BOONE v. LOCAL UNION 475 PIPEFITTERS/STEAMFITTERS et al
OPINION. Signed by Judge Jose L. Linares on 12/16/16. (DD, )
NOT FOR PUBLICATION
UNITED STATES DISTRICT COURT
DISTRICT OF NEW JERSEY
CIVIL ACTION NO. 16-5482 (JLL)
LOCAL UNION 475 PIPEFITTERS/
STEAMFITTERS, et aL,
LINARES, District Judge
This action was removed to federal court from New Jersey state court, and there
are now two motions to dismiss pending. first, the defendants Local Union 475
Pipefitters/Steamfitters, Edward A. Fass, Bob Sherlock, and Michael Holsworth
(hereinafter, “the Union Defendants”) move pursuant to federal Rule of Civil Procedure
(hereinafter, “Rule”) 12(b)(6) to dismiss the portions of the plaintiffs seven claims that
are asserted against them, and argue that those claims are preempted and barred by
federal law. (See dkt. 11 through dkt.l 1-5; dkt. 20.)’ Second, the defendant Skanska
USA, Inc. (hereinafter, “Skanska”) moves pursuant to Rule 12(b)(6) to dismiss the
This Court will refer to documents by the docket entry numbers and the page numbers
imposed by the Electronic Case Filing System.
portions of the plaintiffs two claims that are asserted against it, and argues that the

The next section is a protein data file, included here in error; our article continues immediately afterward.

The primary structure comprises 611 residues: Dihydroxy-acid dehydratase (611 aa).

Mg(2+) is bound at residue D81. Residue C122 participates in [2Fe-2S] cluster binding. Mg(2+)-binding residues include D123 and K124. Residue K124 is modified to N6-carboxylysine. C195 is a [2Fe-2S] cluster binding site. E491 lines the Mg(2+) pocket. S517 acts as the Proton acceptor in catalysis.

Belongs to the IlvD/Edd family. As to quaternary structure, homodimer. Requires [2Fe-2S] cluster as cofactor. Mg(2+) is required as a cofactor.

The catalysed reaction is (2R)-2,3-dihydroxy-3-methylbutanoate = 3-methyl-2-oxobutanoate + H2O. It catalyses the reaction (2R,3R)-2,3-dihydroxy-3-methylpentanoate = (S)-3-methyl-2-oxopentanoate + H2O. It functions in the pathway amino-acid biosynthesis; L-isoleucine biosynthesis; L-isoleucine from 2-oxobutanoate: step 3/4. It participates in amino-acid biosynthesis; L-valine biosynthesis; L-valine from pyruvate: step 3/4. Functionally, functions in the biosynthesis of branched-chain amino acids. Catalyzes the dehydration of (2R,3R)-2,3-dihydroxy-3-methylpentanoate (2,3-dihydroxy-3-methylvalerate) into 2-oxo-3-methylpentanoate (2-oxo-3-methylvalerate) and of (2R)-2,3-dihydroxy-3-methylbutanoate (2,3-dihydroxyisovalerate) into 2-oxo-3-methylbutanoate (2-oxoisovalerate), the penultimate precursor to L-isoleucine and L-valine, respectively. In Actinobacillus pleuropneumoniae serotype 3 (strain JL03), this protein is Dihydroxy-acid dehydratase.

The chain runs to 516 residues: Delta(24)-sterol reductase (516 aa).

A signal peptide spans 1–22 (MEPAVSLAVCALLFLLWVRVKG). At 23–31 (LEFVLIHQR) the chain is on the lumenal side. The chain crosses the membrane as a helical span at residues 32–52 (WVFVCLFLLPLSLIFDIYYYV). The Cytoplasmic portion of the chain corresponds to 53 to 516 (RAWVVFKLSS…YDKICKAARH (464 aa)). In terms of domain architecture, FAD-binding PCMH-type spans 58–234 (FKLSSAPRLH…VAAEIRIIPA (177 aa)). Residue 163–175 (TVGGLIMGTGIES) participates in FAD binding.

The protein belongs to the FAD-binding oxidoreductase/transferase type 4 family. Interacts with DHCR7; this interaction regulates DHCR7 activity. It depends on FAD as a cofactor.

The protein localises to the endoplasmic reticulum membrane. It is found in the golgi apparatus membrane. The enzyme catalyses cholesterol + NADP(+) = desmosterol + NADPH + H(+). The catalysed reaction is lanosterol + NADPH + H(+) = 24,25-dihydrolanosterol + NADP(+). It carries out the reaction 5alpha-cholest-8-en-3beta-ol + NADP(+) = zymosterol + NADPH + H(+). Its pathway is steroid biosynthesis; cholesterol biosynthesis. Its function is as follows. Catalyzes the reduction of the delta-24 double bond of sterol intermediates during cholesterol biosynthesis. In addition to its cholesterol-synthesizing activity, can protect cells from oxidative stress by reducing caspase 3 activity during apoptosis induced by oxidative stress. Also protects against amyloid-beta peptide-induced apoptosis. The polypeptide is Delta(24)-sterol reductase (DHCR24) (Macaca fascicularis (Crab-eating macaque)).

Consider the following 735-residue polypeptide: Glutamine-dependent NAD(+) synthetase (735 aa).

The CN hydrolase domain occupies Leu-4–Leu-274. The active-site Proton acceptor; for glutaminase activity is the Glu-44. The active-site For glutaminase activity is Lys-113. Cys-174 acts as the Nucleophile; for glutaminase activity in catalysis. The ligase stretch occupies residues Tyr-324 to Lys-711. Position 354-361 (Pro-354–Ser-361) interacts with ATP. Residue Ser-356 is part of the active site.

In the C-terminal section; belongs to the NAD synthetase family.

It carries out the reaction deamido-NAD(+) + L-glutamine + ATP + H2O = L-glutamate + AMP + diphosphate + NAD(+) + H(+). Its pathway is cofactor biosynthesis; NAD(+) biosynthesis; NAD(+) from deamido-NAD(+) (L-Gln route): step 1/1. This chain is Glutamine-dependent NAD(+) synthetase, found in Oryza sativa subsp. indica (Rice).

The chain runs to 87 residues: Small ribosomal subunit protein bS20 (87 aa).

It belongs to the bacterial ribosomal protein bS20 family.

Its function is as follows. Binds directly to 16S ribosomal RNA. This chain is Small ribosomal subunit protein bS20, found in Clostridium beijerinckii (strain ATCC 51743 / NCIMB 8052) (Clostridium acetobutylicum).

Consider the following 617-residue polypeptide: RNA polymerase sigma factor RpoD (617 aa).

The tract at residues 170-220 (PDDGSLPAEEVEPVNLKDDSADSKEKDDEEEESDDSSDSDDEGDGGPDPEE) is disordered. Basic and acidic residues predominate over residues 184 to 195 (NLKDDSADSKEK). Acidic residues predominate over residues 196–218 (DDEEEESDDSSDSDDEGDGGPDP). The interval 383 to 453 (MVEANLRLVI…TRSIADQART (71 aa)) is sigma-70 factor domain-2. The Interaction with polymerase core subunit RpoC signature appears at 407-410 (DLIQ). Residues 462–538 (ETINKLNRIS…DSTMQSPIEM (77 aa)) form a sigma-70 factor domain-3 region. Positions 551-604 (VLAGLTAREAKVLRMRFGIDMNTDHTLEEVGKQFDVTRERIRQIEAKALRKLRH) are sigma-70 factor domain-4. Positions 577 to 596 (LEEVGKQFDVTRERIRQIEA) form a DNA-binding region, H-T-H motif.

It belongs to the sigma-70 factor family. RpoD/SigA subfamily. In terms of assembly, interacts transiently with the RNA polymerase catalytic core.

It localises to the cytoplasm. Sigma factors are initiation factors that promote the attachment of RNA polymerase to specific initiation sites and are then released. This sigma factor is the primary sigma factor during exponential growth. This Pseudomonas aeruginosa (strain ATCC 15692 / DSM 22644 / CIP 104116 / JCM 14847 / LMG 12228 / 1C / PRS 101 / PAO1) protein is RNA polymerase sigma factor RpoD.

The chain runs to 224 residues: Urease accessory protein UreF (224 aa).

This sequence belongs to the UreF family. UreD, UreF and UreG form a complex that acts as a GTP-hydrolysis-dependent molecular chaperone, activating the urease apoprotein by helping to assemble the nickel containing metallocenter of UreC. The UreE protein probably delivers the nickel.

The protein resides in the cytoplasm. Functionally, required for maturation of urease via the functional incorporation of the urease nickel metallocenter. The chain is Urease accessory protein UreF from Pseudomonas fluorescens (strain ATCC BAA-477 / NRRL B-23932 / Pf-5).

plaintiff fails to assert plausible claims. (See dkt. 12 through dkt. 12-7; dkt. 21 through
dkt. 2l3.)2 The plaintiff opposes both of those motions. (Sç dkt. 1$; dkt. 19.)
This Court will address this matter upon a review of the papers and without oral
argument. See LCiv.R. 78.1(b). This Court presumes that the parties are familiar with
the factual context and the procedural history of this action. For the following reasons,
this action is remanded to state court. See 28 U.S.C.
The plaintiff identifies herself as an African American, and alleges that she is a
pipefitter by trade. (See dkt. 18 at 8.) The plaintiff brought this action in state court
against the Union Defendants and Skanska to recover damages for alleged violations of
the New Jersey Law Against Discrimination (hereinafter, “NJLAD”). (çç dkt. I at 7—
The plaintiff alleges that while she was employed by Skanska, her fellow Union
members subjected her to the following egregious conduct that constituted racial, sexual,